Come Tuesday evening, there will be a new, if temporary, top table in college football. In the aftermath of arguably the most consequential evening of the year, Georgia and Notre Dame will likely drop out of the playoff picture, and it’s difficult to see a way back in for the latter. Replacing Saturday’s fallen teams (both of whom were frankly humiliated) will be Miami and Oklahoma — and the SEC’s loss will be the ACC’s gain.
Before Auburn’s and Miami’s Week 11 victories, the playoff picture was alarmingly crowded and appeared almost impossible to untangle. With seven teams in position to contend for a playoff spot, there was a genuine concern that at least one worthy program — most likely Wisconsin — would miss out. Now, things are decidedly clearer. With Notre Dame effectively eliminated, and the PAC-12 in cannibalistic mood, there are now four playoff spots for four conferences. For the first time this season, the math makes sense. Alabama, Oklahoma, Wisconsin, and Clemson/Miami is each in control of its own destiny: Win out, and you’re in. And should one of the aforementioned programs slip up, there will be others ready to move on up and vie for a National Championship.
Indeed, the playoff equation has changed dramatically. Just 24 hours ago, we were concerned that at least one deserving program could face a controversial exclusion at the hands of a Committee that values wins and shrugs off losses. Today, that risk has all but evaporated. The SEC is unlikely to field two teams in the final four, and this year’s playoff will not feature an FBS Independent. The four playoff spots could be filled with conference champions, and the natural order will be healthily restored. Equally likely is the prospect of Wisconsin will missing out (following an entirely foreseeable loss to Ohio State) and Miami taking the Badgers’ place. Either way, the selection process should be fairly straightforward.
The implications, however, of last night’s results run much deeper than just this year’s playoff race. The realities, it’s clear, of the post-Week 11 world make the clamour of appeals for an eight team playoff appear overblown and somewhat misguided. Throughout the past month, observers have once again been insisting on the creation of an expanded playoff that would include the Power Five conference champions along with three wildcards (including a G5 program). The theory is that an expansion to eight teams would remove the prospect of controversy, and limit the Committee’s purview to the selection of the just three additional P5 teams. “Five”, so the refrain goes, “does not go into four”.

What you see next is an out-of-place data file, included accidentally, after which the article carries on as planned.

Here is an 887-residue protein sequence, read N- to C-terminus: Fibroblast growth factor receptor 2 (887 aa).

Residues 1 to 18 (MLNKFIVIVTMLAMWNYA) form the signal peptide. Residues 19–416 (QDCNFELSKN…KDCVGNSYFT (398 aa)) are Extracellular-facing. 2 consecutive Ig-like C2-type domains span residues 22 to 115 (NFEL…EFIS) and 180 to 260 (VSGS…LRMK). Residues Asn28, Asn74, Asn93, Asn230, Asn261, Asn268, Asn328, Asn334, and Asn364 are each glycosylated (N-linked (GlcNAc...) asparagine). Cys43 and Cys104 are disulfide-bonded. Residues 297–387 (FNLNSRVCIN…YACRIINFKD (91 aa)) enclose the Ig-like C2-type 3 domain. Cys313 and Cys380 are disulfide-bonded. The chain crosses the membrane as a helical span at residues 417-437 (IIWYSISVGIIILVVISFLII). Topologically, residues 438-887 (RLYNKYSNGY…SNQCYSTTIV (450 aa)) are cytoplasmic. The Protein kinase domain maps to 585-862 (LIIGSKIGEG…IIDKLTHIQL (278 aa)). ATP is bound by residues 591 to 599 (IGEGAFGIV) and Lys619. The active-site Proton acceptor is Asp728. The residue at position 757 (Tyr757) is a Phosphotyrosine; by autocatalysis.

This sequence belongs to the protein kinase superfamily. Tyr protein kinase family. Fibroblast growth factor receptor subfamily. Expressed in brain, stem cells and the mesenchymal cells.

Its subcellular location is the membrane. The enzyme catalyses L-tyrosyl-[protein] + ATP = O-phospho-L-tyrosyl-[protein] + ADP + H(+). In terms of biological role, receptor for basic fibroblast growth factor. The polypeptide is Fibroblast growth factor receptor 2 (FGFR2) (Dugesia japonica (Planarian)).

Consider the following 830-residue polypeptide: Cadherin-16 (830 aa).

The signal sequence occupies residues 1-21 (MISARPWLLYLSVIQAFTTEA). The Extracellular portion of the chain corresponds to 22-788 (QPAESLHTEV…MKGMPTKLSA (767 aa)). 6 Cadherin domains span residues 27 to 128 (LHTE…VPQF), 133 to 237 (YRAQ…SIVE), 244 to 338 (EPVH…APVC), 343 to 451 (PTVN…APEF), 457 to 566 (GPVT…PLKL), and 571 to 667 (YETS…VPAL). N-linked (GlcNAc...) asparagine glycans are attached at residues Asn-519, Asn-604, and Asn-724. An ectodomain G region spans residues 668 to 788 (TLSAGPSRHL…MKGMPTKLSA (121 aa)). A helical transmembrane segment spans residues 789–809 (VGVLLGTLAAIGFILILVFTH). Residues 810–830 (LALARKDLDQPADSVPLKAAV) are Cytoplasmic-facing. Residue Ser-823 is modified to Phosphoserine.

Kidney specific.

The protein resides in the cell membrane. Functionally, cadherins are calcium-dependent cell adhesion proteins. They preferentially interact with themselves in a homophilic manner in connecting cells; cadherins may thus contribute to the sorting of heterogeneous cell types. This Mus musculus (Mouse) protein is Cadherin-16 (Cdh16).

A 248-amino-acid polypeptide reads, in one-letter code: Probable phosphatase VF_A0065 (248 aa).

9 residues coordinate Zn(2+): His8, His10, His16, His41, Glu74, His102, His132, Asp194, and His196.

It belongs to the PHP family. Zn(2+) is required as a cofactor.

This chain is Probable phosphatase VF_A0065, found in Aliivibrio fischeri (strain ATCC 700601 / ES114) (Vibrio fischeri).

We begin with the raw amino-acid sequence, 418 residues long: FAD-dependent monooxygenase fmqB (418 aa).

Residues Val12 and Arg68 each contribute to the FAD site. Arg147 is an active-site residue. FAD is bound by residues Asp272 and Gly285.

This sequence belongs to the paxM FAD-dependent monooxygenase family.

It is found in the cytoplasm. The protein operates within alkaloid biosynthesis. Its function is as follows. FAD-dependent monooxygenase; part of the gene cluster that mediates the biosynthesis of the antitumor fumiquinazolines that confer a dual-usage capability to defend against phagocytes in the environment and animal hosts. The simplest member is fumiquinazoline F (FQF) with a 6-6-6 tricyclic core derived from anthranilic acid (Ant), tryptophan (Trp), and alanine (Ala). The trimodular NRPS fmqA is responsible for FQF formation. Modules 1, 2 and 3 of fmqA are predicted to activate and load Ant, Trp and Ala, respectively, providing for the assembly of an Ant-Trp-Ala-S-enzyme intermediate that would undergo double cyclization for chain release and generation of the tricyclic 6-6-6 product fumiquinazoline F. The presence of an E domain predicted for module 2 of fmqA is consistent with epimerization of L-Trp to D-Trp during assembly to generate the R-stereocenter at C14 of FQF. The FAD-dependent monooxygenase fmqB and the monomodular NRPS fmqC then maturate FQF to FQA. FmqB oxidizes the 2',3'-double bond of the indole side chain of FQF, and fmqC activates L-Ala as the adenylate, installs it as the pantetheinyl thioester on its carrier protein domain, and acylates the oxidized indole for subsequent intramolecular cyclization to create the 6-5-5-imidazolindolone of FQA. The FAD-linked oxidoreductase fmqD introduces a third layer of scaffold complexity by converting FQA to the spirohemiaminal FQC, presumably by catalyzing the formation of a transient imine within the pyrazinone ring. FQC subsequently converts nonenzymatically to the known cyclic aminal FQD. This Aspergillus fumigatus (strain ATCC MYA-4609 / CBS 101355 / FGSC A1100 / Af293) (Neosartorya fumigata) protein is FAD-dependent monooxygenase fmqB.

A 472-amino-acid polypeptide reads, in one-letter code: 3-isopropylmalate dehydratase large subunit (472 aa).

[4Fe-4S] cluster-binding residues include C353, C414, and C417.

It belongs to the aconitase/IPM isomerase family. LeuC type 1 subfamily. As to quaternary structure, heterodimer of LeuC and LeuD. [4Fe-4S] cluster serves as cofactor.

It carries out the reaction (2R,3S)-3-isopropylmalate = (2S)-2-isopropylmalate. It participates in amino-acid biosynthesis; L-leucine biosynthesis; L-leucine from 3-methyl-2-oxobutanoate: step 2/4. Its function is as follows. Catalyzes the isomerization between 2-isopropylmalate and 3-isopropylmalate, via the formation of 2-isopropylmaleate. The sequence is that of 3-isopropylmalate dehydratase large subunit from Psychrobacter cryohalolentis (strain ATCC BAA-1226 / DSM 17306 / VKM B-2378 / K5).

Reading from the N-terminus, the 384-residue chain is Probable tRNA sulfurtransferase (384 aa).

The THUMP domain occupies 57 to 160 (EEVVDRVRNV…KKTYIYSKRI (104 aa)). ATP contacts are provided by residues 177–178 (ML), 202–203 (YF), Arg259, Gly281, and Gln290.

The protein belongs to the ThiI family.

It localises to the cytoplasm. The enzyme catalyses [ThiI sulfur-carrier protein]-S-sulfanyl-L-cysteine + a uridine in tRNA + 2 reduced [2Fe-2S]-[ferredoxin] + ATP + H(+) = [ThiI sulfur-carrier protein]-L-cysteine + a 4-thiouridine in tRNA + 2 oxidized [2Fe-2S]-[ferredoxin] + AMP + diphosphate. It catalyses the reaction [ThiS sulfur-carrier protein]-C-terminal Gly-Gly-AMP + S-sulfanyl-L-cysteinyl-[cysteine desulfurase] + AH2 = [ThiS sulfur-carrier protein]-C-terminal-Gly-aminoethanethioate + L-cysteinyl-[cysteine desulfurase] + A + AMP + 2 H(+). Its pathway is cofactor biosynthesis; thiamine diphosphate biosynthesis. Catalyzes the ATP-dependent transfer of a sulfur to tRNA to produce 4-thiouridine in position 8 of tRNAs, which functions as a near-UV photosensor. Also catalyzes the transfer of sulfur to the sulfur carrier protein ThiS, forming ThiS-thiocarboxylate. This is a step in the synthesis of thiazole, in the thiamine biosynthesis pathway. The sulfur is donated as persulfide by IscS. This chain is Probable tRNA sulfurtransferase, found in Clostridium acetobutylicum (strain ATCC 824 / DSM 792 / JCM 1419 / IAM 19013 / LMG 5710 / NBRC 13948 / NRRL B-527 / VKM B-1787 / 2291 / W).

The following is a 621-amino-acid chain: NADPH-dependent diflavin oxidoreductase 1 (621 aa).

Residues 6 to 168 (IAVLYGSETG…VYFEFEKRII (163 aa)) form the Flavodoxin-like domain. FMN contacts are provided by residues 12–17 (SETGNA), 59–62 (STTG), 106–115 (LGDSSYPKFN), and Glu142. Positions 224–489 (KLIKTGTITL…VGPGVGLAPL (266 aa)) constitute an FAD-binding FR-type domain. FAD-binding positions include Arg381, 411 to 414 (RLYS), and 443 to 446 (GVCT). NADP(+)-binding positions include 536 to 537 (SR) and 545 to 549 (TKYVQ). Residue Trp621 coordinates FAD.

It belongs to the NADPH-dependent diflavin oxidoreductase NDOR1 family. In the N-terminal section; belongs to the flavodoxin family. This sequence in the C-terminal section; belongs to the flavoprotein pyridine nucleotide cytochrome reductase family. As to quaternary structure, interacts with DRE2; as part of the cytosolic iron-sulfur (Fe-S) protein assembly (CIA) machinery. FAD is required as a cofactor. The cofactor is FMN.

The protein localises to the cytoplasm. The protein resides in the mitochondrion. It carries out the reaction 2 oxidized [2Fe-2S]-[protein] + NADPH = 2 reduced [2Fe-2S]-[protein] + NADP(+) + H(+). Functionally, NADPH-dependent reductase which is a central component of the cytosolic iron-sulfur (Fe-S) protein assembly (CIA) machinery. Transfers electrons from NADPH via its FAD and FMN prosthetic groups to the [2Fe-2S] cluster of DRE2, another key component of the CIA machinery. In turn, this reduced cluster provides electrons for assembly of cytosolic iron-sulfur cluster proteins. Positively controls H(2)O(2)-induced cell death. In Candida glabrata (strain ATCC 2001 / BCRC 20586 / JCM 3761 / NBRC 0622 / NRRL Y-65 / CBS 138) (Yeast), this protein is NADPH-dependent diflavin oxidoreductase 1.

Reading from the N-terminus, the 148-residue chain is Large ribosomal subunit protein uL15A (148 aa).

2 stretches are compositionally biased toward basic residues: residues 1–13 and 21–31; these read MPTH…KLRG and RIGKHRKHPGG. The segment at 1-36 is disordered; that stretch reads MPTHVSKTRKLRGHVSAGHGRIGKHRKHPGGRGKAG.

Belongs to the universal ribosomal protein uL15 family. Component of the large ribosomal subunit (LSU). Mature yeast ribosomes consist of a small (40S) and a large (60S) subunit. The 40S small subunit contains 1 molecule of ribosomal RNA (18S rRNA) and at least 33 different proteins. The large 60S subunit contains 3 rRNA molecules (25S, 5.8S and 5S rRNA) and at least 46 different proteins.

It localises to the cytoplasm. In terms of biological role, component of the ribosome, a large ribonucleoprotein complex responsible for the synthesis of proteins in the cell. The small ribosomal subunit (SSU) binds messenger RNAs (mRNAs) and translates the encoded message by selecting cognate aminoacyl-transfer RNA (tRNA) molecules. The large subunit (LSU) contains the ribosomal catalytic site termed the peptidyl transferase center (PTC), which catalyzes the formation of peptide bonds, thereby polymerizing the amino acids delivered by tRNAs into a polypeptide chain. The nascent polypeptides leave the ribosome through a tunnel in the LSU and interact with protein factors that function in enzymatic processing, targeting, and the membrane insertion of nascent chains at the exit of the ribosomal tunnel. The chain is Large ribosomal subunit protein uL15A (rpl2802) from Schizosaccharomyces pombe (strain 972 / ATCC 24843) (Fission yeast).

Although there is considerable logic to the eight-team playoff case, on closer inspection it seems to miss the point of college football. When it comes to the very top of the sport, this is game that lives on controversy and subjectivity. These qualities are, in a sense, what make college football unique, and, not to mention, so compelling.
While the argument that the very existence of a playoff would ruin the excitement of the regular season has rightfully discarded, one could make the same case more successfully in relation to an eight team playoff. Take last night as a case in point. Under an eight team playoff, would last night’s Miami-Notre Dame game have been that significant? A loss for Miami would have been far from fatal, and Notre Dame would, this morning, still be on the bubble. Similarly, would the ACC Championship game be as consequential as it will be this year? In an eight-team format, it’s almost certain that the loser of a Week 14 Clemson-Miami match-up would receive a playoff spot nonetheless.
The prospect of an expanded playoff can also be questioned from a different perspective, namely the prospect that “undeserving” teams would gain entry. Right now, the PAC-12 has no business entering a team into the playoffs, and everyone knows it. Washington has achieved nothing out-of-conference, and USC was crushed 49-14 at Notre Dame just a month ago. Yet, under an expanded format, one of these two teams would gain admission to the playoff by virtue of winning a conference that has shown itself to be the poor relation of the Power Five. It would, frankly, be a crime to reward Washington’s appalling schedule, but under an expanded playoff, the Huskies would almost be incentivised to continue calling up the likes of Rutgers and Fresno State.
In a sport where scheduling parity is far from guaranteed, the maintenance of subjective debate and discussion is crucial. It’s ultimately what makes college football so intriguing, differentiating it from leagues like the NFL, Premier League, and NBA in which simple mathematics reign. Far from undermining the regular season, the existence of a four team playoff makes it the most compelling show in town. Tamper with it at your own risk.
Onside View’s Final Top Four Projection: